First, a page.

Alberta town evacuated 8 years ago opens doors to High Level fire evacuees
Officials don't yet know when residents who've fled to Slave Lake can return
Just eight years ago, Roland Schmidt was forced from his home in Slave Lake, Alta., in the moments before a wildfire swept through the town.
Now, he's the one lending a helping hand, as hundreds of evacuees forced from their homes by a wildfire near High Level, Alta., stream into town, looking for a place to stay.
High Level is about 500 kilometres north of Slave Lake, which in turn is about 250 kilometres north of Edmonton.
Schmidt, who's the director of finance for the town of Slave Lake, said 1,065 people have registered at the town's temporary emergency operating centre.
The town is ensuring evacuees have the food, shelter and access to medical services they need, he said.
"Having that little bit of understanding for what they are going through is helping us to provide for their needs, to provide a helping hand, or a helping word to get them through," Schmidt told CBC Edmonton AM host Mark Connolly.
The 1,065 people who have registered in Slave Lake are only a fraction of the nearly 5,000 residents from High Level and parts of nearby Mackenzie County who have been forced from their homes due to the Chuckegg Creek wildfire. People fleeing the fire have also been told to report to evacuation centres in Peace River, High Prairie, Grande Prairie, Fort Vermilion and Hay River.
Shift in weather predicted over weekend
As of Thursday morning, the direction of the wind was blowing the fire away from town, said High Level Mayor Crystal McAteer, who also warned that things can change quickly.
"We are anticipating a change in weather patterns, so we are doing a lot of proactive, pre-burning on the fuel that hasn't been burned around the town," she told CBC News Network on Thursday.
Crews began controlled burns between the town and the fire along the highways leading south and west from the town in order to remove fuel.
The winds are predicted to shift on Saturday and Sunday, the mayor said. There is no rain in the immediate forecast.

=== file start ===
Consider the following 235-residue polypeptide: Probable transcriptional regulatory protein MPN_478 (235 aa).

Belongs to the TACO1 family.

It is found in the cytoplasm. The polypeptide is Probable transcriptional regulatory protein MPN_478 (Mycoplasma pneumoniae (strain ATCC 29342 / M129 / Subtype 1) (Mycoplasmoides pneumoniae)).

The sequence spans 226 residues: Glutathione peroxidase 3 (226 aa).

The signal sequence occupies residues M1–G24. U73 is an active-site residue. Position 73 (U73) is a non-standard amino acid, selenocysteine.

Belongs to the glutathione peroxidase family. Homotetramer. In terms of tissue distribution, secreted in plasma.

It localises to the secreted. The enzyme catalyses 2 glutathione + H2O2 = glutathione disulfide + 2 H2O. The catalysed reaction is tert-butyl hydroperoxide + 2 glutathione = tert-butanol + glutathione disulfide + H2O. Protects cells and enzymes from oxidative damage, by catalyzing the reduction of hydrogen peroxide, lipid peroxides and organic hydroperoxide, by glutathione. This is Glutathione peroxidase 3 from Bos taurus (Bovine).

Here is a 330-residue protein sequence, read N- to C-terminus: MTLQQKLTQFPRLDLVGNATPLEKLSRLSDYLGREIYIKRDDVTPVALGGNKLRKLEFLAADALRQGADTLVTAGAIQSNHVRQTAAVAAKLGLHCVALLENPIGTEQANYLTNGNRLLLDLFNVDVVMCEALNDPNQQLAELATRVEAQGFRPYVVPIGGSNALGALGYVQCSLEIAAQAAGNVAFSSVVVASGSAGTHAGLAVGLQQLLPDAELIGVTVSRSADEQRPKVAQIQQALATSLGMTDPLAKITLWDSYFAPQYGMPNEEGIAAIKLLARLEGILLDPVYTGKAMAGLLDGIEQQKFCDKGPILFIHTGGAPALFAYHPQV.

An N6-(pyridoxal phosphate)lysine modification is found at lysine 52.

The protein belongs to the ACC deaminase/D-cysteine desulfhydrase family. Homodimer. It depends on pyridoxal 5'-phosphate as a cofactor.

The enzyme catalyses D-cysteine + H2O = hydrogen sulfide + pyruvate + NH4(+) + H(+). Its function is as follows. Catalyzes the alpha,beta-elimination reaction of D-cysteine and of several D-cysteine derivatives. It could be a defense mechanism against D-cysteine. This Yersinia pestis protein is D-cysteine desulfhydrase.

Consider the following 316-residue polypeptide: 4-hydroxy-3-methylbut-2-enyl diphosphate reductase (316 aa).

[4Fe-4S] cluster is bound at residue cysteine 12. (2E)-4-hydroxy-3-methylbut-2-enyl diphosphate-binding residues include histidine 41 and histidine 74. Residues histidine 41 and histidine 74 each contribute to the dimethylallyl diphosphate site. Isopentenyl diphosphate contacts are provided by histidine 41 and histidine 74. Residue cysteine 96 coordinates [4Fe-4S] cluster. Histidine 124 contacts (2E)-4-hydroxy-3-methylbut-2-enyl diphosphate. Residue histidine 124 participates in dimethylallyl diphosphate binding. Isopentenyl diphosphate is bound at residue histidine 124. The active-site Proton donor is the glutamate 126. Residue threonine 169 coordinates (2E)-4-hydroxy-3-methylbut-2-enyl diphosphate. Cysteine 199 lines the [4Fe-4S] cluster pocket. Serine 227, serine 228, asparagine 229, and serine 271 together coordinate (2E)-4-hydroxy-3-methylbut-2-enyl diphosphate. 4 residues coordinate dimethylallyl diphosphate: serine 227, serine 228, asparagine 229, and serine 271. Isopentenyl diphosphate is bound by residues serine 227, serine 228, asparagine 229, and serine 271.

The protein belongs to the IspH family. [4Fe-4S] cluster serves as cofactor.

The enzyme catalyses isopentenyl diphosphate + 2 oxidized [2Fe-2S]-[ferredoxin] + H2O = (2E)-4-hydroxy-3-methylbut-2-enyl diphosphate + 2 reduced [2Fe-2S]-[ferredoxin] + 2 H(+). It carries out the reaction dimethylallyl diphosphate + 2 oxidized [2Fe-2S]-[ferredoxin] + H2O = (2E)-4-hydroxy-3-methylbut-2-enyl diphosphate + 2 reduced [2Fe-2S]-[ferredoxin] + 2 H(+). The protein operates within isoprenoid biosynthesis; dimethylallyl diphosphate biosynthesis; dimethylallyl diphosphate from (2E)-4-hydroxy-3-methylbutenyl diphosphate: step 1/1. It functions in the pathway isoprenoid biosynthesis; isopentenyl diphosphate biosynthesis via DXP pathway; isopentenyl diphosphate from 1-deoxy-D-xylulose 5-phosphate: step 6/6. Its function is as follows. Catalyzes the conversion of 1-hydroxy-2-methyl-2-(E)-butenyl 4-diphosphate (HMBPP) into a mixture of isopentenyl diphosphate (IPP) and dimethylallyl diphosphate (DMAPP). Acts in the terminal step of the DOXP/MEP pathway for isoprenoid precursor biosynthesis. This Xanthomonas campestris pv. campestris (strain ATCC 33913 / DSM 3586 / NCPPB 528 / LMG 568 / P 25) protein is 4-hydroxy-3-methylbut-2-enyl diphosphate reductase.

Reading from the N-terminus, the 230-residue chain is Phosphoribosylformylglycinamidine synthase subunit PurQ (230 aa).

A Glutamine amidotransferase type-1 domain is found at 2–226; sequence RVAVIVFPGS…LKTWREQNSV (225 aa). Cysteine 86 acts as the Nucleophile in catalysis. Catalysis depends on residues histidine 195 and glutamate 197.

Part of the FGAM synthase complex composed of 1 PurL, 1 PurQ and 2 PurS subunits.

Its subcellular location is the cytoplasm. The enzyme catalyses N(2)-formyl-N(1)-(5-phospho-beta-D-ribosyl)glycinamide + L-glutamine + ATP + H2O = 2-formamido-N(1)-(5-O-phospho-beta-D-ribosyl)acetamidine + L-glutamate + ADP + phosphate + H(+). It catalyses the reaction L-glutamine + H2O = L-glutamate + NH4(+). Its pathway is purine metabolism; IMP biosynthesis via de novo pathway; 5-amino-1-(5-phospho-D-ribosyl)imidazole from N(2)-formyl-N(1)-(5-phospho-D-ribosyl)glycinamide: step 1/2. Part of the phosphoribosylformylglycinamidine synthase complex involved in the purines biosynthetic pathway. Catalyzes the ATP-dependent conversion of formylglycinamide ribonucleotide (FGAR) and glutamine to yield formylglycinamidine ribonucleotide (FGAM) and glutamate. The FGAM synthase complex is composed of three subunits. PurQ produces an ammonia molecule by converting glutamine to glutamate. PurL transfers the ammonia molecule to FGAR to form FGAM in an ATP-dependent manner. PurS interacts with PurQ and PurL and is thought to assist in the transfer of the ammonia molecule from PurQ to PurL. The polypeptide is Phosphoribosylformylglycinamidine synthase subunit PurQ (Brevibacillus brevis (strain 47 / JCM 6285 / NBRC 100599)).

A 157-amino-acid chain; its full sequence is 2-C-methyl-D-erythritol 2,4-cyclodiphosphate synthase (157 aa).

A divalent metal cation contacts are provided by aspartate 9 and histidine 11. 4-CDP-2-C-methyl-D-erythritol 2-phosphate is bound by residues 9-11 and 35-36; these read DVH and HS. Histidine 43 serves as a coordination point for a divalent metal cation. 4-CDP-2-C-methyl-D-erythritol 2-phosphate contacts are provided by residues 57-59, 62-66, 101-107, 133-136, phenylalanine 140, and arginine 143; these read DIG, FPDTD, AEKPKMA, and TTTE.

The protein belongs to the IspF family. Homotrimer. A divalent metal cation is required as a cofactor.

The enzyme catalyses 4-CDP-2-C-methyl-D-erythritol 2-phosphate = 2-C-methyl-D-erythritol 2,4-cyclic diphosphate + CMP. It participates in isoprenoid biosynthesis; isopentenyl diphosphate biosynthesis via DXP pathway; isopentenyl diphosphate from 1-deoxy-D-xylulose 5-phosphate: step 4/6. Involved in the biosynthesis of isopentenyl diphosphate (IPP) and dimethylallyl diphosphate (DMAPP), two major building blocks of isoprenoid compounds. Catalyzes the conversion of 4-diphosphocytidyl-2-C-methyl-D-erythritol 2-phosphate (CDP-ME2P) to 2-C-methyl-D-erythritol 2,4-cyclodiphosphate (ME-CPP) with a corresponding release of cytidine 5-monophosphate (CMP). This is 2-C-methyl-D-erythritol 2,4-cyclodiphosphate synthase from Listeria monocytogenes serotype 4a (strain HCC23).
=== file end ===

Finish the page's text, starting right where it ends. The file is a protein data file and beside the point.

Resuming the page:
To prepare for any shift in winds, the town is using sprinklers on properties, and firefighters have set up fire barriers around the town.
A special air quality statement has been issued for the region, with smoke from the fire causing poor air quality and reduced visibility.
As of 4 p.m. Thursday, the fire was about three kilometres south of High Level.
"This out-of-control wildfire is almost 92,000 hectares," the update said.
A mandatory evacuation order remains in place for the town of High Level and parts of Mackenzie County, which is south of High Level.
McAteer said she can't say when people will be able to return to their homes.
"We don't have a timeline," she said. "There are a lot of factors. The threat is still imminent, even though you don't see the big, huge plumes of smoke and the fire. It does move through the swamp areas and the marshland. The big test will be when we have that wind shift."
Slave Lake residents remember 2011 fire
The uncertain timeline means Schmidt, and the residents of Slave Lake, will have plenty to do to help residents of High Level in the days to come.
Schmidt said helping others now brings back memories of his own experience in Slave Lake in 2011, when a wildfire forced the town's 7,000 residents to flee. In that fire, about one-third of the properties in town were destroyed or damaged.
He described that 2011 experience as "surreal" and dream-like.
"We saw the wall of fire closing in," Schmidt recalled. "We were told to get in our vehicle and get going. I quickly ran home and got my wife and my kids. My wife picked up our four cats in one scoop and threw them in a bankers box. We jumped in our vehicle and got out of town."
He said residents of Slave Lake are eager to do everything they can to help people displaced by this fire, after so many people helped them back in 2011.
"We, as a community, want to pay that forward and provide all the help and the support that we can."